Words can’t express how happy I am to have The Good Fight back on my screen. Yes, this is the show that topped my Best Shows of 2018 list, so you can imagine how high my expectations were.
Admittedly, this is a somewhat strange season premiere. Robert and Michelle King are really going all out with the wackiness, and that’s never been more evident than watching Diane have a conversation with Kurt’s buckshot wound (that looks and sounds like Trump). It’s such a bizarre scene, and yet it works because the show has been efficient in building up Diane’s Trump paranoia over the course of the past two years.
Most impressively, this premiere allows the The Good Fight to tackle #MeToo to glorious effect. Liz’s dad is revealed to be Weinstein-esque, and it’s a chilling discovery that rocks the foundation of the entire firm. It also gives Liz what is probably her most impactful storyline, and Audra McDonald knocks it out of the park as the distraught daughter whose entire world is turned upside down. The storyline itself features a number of unexpected beats such as the stenographer who refuses the settlement money (because she doesn’t want to taint Carl Reddick’s reputation), and Cromley (Reddick’s secretary) accepting the settlement as she apologizes to Liz for ruining her image of her father. It’s all very powerful and handled with a great deal of care and nuance.
Even Maia’s subplot is strange (in a good way). The whole cornea/tears shtick starts out sitcom-y but climaxes in hilarious fashion as Maia adopts a confident new vibe thanks to Marissa’s shades. In fact, my favorite moment in the entire episode is Maia telling everyone to “own it” in the meeting as we cut to Adrian quoting her with his client. Here’s hoping the show gives Rindell an intriguing arc this season as she’s always been my least favorite part of the show.
The premiere also features the return of Keesha Sharp who made a delightful splash as Naoimi in Day 436. Sharp is so good in the role, and it’s going to be a hoot watching her butt heads with Diane (who reveals in the episode’s final moments that she has a “story” for her about the President). Maybe add her to the cast full time? Fingers crossed.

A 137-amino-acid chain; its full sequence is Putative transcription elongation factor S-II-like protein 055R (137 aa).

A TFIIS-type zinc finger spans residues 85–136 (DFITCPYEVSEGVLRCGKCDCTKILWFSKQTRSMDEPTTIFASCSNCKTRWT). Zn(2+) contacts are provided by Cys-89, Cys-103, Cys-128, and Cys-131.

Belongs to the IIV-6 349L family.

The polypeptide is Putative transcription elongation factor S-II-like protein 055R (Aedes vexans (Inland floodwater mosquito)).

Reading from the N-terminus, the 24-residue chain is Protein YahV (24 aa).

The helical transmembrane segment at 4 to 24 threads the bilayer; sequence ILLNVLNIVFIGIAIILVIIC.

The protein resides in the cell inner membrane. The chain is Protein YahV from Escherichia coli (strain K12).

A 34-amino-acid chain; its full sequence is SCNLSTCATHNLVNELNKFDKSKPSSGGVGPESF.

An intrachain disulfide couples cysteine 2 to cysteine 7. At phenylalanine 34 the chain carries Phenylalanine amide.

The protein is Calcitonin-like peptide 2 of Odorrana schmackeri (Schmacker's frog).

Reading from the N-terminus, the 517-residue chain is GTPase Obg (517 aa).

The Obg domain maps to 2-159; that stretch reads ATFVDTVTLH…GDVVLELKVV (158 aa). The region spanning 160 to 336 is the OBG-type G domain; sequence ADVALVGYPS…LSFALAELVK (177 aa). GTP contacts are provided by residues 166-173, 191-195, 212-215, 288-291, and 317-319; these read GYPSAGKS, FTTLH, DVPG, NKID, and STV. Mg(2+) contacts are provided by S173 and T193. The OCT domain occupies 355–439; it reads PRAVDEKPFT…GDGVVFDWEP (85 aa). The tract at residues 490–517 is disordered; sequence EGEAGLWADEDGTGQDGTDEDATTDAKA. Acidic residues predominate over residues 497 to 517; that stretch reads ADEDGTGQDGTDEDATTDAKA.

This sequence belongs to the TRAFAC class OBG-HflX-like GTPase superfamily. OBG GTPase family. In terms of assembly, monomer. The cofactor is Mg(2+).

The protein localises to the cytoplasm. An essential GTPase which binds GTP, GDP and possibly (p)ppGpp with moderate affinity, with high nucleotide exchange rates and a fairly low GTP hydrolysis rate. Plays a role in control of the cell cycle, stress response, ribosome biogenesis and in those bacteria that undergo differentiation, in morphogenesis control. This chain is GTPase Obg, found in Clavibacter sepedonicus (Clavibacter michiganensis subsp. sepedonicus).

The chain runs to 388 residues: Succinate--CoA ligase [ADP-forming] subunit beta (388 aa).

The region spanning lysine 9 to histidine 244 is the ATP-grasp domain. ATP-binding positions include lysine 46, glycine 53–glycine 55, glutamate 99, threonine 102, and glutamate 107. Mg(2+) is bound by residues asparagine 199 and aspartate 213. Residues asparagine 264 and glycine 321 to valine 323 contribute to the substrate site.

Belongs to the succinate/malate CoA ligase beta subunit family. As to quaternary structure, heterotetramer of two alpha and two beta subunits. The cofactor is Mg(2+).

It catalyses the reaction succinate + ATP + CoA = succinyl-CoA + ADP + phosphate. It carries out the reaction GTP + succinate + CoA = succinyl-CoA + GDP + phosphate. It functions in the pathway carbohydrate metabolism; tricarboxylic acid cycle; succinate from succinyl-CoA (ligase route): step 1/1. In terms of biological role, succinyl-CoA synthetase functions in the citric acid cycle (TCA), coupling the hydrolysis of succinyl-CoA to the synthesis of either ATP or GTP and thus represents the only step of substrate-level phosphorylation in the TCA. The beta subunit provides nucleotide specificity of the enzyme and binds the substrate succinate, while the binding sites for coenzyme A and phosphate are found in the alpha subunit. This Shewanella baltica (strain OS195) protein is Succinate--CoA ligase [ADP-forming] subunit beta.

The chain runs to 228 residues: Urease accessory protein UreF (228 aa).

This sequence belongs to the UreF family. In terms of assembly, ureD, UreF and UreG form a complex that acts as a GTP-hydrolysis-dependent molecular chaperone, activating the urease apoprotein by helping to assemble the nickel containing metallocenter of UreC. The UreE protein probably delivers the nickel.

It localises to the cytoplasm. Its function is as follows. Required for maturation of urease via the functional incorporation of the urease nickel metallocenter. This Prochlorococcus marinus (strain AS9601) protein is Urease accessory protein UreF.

Bits & Cases
- A new season means new opening credits – and they’re as phenomenal as ever. How does the show keep topping itself every year?
- I believe the episode titles this season are a spoof of Friends. Why else would this episode be called “The One about the Recent Troubles.”?
- Julius’ reaction to Lucca breastfeeding in her office is everything.
- I can’t decide what’s more insane: the fact that Kurt goes hunting with the Trumps or that he signed an NDA after getting shot. Poor Diane.
- Even more proof that the show is going absolutely bonkers: the animated NDA song.
- Never has putting vases by the window felt like such a gamechanger.
- The ND-8. Ha!
- The partners giving Lucca the divorce lawyer “promotion” was eerie wasn’t it? Notice the POV shot of the three creepily smiling at the new mom.
- Hey look Colin’s mom is back!
- Priceless scene: Maia rejecting the guy in the elevator and embracing her newfound power.
- Does anyone feel like the show is setting up a Jay/Naomi romance? I sure sensed some sexual tension there.
- Maia’s website is just hysterical. Also, did “younger, tougher, smarter,” feel like a Captain Marvel nod to anybody else too?
- The camera lingering on the other assault survivors in the final frame definitely means we haven’t heard the last of them right?
Diane: I’m happy. Am I ridiculous?
Kurt: You like narrating your life.
Diane: You know, there are psychological studies that say, when people are happy, they look desperately for things to make them unhappy.
Kurt: What are you doing?
Diane: Figuring out whether to watch a German series about serial killers or a Scandinavian series about serial killers.
Diane: What has happened to men? Where did the real guys go? Why do we now have these snide little creatures with slicked-back hair and cologne? What happened to Paul Newman and Burt Lancaster? What happened to men who were slow to anger, and responsible, and wouldn’t cry like whiny little bitches?
Trump: Would you really be that shitty?
Diane: Hey, I learned from the best.
Although it’s now weirder than it’s ever been, The Good Fight is still enormously clever TV in every way.